The tourist office brochure Sentieri della Collina pinpoints the route of two pleasant walking paths on the hillside just above the town.
The Sentiera Collina Bassa is 5.4km long, and takes you from the Madonna del Sasso funicular east through Orselina and onto the Via Panoramica through the suburb of Brione before gently descending to the lakeshore in Tenero (1hr 40min).
The Sentiera Collina Alta runs for 6.3km from Monte Brè, the next hill west of Orselina, on a scenic, winding path through the foothills to Contra, and down to Tenero (2hr).
Locarno’s busy and extensive lido is 900m south of the train station. It features indoor and outdoor pools, a dedicated children’s pool, waterslides, fitness rooms, lawns and a small beach area beside the lake.
Into adventure sports? Read up on the best outdoor experiences in Switzerland.
Female travellers might also want to discover a host of women-only outdoor activities in Switzerland.
Bellinzona’s February carnival, known as Rabadan, takes in a masked parade and festivities. It kicks off on the Thursday before Mardi Gras and continues all weekend.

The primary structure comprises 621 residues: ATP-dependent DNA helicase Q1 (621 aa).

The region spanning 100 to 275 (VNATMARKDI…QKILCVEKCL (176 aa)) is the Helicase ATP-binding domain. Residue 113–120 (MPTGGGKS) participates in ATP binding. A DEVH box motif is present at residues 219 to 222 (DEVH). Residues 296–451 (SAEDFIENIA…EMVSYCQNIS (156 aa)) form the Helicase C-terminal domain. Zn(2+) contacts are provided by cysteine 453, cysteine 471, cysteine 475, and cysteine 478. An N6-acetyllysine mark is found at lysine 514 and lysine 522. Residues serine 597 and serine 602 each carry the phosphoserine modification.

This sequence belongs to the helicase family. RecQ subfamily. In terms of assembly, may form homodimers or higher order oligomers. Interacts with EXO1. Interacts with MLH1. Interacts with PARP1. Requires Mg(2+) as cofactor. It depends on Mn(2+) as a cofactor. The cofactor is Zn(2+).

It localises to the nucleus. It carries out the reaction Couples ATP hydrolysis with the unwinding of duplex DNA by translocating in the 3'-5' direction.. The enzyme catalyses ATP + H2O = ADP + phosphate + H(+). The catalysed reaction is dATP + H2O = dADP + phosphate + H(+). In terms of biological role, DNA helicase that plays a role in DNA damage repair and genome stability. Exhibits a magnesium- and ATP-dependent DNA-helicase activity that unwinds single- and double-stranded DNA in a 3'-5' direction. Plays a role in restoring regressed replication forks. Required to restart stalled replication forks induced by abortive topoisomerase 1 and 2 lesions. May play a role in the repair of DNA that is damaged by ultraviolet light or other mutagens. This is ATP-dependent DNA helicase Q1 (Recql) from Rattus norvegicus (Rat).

May heralds Montebello castle's medieval festival, Spada nella Rocca. Come July, the same historic venue hosts an international festival of chamber music.
The season begins in May with Ascona’s Street Artists Festival, followed by the popular Ascona Jazz Festival in late June.
In July, nearby Magadino holds an International Organ Festival, while Locarno hosts Moon and Stars, a run of open-air rock and pop gigs by major stars.
The top-class Locarno International Film Festival in early August is rated among the top five film festivals in the world.
Through late August and September, Ascona presents its Settimane Musicali (“Music Weeks”), a series of prestigious classical concerts staged around the region.